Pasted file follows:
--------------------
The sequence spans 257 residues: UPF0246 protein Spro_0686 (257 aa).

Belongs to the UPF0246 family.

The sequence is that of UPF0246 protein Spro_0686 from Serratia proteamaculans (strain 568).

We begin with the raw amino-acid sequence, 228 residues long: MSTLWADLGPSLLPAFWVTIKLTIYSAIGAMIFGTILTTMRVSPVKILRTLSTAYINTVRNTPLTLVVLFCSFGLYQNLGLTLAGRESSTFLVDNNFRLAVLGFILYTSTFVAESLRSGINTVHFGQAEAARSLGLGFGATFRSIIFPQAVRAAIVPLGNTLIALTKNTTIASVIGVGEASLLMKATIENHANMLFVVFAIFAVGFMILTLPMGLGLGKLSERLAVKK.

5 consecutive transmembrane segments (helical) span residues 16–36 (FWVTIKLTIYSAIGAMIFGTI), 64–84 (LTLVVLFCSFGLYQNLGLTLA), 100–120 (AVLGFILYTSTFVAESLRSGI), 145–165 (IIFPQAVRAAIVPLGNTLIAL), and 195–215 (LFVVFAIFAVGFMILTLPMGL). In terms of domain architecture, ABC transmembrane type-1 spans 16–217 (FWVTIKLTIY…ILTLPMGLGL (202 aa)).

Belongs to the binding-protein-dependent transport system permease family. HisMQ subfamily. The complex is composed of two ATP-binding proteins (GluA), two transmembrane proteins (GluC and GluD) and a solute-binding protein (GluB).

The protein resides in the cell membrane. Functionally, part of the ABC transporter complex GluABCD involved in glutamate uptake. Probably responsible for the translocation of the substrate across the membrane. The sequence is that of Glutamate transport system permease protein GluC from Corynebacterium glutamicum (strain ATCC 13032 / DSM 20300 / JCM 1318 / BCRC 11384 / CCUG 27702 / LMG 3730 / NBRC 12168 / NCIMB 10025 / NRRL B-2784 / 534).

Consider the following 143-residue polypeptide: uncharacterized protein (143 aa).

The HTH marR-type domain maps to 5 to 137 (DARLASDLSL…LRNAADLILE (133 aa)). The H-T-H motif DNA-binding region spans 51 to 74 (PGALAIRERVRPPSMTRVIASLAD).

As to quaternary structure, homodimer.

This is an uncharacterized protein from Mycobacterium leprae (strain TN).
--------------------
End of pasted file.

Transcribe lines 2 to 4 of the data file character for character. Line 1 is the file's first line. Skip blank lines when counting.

Belongs to the UPF0246 family.

The sequence is that of UPF0246 protein Spro_0686 from Serratia proteamaculans (strain 568).

We begin with the raw amino-acid sequence, 228 residues long: MSTLWADLGPSLLPAFWVTIKLTIYSAIGAMIFGTILTTMRVSPVKILRTLSTAYINTVRNTPLTLVVLFCSFGLYQNLGLTLAGRESSTFLVDNNFRLAVLGFILYTSTFVAESLRSGINTVHFGQAEAARSLGLGFGATFRSIIFPQAVRAAIVPLGNTLIALTKNTTIASVIGVGEASLLMKATIENHANMLFVVFAIFAVGFMILTLPMGLGLGKLSERLAVKK.